Defendant was employed by Paradyne Corporation ("Paradyne") and was covered under its Long Term Disability Insurance Plan (the "Plan"). Travelers Indemnity Company of Rhode Island ("Travelers") insured the Plan, and administered its claims prior to 1995. In 1995, Plaintiff purchased Travelers long-term disability insurance business, and took over for Travelers as the insurer and claims administrator of the Plan. ERISA governs the Plan. The Summary Plan Description Booklet (the "SPD") contains the terms and conditions of the Plan and describes the manner in which Plaintiff must handle claims submitted under the Plan.

Defendant received long-term disability benefits under the Plan from approximately December 1986 through April 1989, because of diagnoses of bilateral tendinitis in Defendant's hip, and frozen shoulder syndrome, left glenohumeral joint. On February 24, 1989, Travelers advised Defendant that it was terminating her long-term disability benefits because Defendant no longer fit the *1475 definition of being totally disabled, according to Defendant's treating doctor.

The February 24, 1989 letter also advised Defendant of her right to appeal Travelers' decision. Defendant and her attorney appealed Travelers' decision, and on February 28, 1990, Travelers informed Defendant and her attorney by letter that Travelers had upheld its decision to terminate Defendant's benefits. The February 28, 1990 letter also included the reason for the denial of benefits, and advised Defendant to submit further information if she desired Travelers to reconsider her claim. Travelers heard nothing further from Defendant regarding the termination of Defendant's benefits. Defendant did not receive benefits from Travelers or Plaintiff from April, 1989 through June, 1996.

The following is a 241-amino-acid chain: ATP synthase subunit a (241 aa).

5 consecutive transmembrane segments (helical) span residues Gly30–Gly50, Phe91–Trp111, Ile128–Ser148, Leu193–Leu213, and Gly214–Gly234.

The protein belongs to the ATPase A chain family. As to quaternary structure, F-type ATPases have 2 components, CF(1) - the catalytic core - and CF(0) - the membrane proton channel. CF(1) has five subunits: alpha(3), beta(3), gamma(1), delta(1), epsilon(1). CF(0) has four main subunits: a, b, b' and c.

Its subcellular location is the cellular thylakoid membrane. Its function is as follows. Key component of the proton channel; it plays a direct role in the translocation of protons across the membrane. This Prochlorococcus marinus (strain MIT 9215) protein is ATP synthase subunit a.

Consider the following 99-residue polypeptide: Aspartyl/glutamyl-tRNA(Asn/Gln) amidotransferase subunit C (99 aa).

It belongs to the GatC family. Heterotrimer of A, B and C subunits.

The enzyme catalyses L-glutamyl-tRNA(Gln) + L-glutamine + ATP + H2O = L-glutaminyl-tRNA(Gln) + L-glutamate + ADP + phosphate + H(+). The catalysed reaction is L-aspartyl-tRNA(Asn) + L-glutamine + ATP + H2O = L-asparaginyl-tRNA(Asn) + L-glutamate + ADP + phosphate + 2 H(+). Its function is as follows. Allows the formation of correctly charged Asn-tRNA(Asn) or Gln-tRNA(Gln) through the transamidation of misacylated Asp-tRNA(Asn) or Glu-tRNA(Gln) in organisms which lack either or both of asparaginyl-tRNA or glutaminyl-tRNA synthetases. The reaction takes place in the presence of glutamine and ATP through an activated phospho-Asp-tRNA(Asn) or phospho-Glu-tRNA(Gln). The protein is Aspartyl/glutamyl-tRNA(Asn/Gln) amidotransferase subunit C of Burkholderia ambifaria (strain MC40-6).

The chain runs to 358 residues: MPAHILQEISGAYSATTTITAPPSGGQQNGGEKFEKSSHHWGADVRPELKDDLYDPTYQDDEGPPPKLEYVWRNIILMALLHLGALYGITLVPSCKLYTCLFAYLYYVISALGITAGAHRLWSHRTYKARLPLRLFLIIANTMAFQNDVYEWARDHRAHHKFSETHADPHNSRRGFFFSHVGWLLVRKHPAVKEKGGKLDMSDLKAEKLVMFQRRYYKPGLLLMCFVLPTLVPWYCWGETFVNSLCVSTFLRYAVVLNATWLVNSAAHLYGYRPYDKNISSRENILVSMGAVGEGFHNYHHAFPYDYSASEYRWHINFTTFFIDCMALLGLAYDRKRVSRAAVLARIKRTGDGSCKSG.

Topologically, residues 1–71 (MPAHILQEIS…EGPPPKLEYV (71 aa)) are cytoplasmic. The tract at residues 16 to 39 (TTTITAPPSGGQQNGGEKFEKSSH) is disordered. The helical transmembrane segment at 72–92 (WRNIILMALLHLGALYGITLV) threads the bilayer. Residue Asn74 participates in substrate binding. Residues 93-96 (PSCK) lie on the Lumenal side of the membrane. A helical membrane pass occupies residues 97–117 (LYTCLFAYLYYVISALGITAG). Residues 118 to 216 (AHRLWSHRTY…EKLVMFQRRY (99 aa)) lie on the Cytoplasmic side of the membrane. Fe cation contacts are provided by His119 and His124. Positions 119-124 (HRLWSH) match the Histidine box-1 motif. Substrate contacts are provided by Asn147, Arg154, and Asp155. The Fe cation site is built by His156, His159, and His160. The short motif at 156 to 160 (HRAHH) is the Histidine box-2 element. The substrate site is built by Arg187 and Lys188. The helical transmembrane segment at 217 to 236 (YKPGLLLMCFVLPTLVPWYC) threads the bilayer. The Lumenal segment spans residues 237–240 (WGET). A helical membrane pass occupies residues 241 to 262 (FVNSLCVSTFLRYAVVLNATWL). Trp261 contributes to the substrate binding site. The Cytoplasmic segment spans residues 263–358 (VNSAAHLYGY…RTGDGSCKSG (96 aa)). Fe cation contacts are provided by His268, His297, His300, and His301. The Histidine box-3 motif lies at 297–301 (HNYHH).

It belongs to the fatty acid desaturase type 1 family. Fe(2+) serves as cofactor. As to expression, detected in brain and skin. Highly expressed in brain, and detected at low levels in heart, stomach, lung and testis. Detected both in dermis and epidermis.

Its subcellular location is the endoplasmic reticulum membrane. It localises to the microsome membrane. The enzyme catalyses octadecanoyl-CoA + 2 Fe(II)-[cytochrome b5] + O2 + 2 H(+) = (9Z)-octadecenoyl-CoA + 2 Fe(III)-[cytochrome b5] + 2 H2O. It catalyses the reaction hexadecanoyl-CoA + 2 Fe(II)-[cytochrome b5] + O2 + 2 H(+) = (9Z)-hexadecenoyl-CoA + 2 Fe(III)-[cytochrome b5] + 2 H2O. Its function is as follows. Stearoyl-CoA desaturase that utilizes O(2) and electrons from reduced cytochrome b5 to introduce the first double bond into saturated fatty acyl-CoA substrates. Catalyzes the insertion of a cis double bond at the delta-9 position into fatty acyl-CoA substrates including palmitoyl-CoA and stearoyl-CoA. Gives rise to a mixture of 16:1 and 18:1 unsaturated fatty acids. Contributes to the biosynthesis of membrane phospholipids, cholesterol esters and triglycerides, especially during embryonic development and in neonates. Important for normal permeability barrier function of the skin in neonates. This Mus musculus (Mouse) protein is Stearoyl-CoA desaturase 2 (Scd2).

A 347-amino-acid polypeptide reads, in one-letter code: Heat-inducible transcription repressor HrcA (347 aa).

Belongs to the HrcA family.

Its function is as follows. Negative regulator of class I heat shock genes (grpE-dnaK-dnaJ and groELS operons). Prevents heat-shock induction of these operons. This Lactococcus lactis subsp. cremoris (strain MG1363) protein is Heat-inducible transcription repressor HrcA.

On July 26, 1996, Plaintiff issued a check to Defendant in the amount of $61,796.00, as the result of a clerical mistake. Plaintiff notified Defendant by letter on August 7, 1996, that Plaintiff had issued the payment by mistake, and that Defendant was not entitled to benefits. Plaintiff requested return of the check by letter on August 7, 1996 and September 6, 1996. Plaintiff also sent an independent claims adjuster to Defendant's house on September 9, 1996, in an attempt to retrieve the $61,796.00. Defendant informed the claims adjuster that she would not return the check.

Plaintiff seeks reimbursement of the $61,796.00 mistakenly issued funds, pre-judgment interest, reasonable attorneys' fees and costs of this suit.

A. Defendant's Motion for Summary Judgment

Defendant argues that this case does not meet the requirements for restitution under ERISA, and her Motion for Summary Judgment should be granted. Defendant contends that because she engaged in no inequitable conduct or misrepresentation to receive the check, Plaintiff is not entitled to restitution of the funds. Defendant states that she believed she was entitled to the funds because an administrative judge previously determined that she qualified for social security benefits because of her total disability. Defendant contends her motion for summary judgment should be granted because Plaintiff has not alleged, and cannot prove, that Defendant used improper means to procure the benefits.

This Court previously addressed the elements of an unjust enrichment claim under ERISA in Hercules, Inc. v. Pages, 814 F. Supp. 79, 80 (M.D.Fla.1993). The Court stated that the required elements are: "(1) a benefit conferred upon the defendant by the plaintiff, (2) appreciation by the defendant of such benefit, and (3) acceptance and retention of such benefit by the defendant under such circumstances that it would be inequitable for him to retain it without paying the value thereof." Id. at 80 (citing Henry M. Butler, Inc. v. Trizec Properties, Inc., 524 So. 2d 710, 712 (Fla.2d Dist.Ct.App.1988)).